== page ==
Sheffield City Council found causing ‘injustice’ after injured man denied blue badge

Sheffield City Council was found “incorrectly” interpreting the guidance when refusing a man’s application for a blue badge, the ombudsman found.

A man – who is merely named “Mr X” – had applied for a blue badge in January 2023 following an incident in which he had hurt his ankle, a report summarising the complaint stated.

An occupational therapist (OT) who had to determine his eligibility for the document found out that Mr X had had multiple surgical procedures following his injury.

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The report added: “He said he had 80 per cent movement in his foot and could not walk far without his ankle hurting badly.

“He reported having fallen on uneven ground because his foot does not rotate making him trip. Mr X explained he wanted a blue badge so he could park closer to places to avoid the pain of walking too far.”

However, the OT had “observed” Mr X walking 60 to 90 metres per minute at a “normal pace” without stopping, the Local Government and Social Care Ombudsman’s report said.

It added: “The OT concluded that, given the observed mobility and reported level of function, Mr X was able to walk for at least 80 metres. Accordingly, she refused the application and wrote to Mr X explaining this.”

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It was reported that Mr X then requested a review of the decision claiming he was in “constant pain” and this affected his mental health and was living with depression and PTSD – the complainant said the OT had been informed of this but she didn’t mention it in her report.

The report said the council wanted more information about the situation but the hospital replied “sorry, consultant involved not able to complete – try GP”.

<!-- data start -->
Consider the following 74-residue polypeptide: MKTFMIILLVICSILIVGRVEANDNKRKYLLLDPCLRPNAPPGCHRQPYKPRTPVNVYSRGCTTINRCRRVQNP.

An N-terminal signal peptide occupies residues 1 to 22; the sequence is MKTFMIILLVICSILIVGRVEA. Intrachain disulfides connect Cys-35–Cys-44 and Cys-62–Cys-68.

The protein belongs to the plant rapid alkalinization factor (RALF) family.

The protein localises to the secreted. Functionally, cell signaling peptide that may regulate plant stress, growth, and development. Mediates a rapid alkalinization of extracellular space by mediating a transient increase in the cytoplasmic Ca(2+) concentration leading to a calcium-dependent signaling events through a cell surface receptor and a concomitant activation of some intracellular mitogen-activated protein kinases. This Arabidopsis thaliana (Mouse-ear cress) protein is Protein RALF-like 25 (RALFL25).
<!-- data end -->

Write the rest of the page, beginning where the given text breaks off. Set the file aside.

The council had then told the complainant that the consultant “was not able to support the application” therefore it cannot re-assess his application and the original decision to refuse the blue badge.

The ombudsman said its role was not to decide whether Mr X was eligible for the blue badge but to determine whether the Council followed the correct process in reaching its decision.

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The ombudsman found that the council had incorrectly interpreted the guidance.

It said: “When responding to Mr X’s review request, the council told him his consultant ‘did not support his application’. This is incorrect. The consultant did not state that he did not support the application but simply that he could not complete the form and suggested Mr X’s GP was asked instead.

“I find the council was at fault in failing to explain the correct position to Mr X and give him the opportunity to obtain supporting information from his GP instead. As Mr X had provided other supporting evidence with his application the council could have accepted evidence from the GP.

“Given that Mr X has taken the time to complain to us, I consider that, on a balance of probability, if the council had given him the opportunity it is likely he would have sought evidence from his GP to support his application.

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“Failure to allow Mr X the opportunity to do so caused him an injustice as he was denied the opportunity to have all relevant information considered.”

The ombudsman added the council had agreed to invite Mr X to submit information from his GP in support of his application within a month (the complaint was upheld on January 17 but only published in recent weeks) and it would then re-assess the application.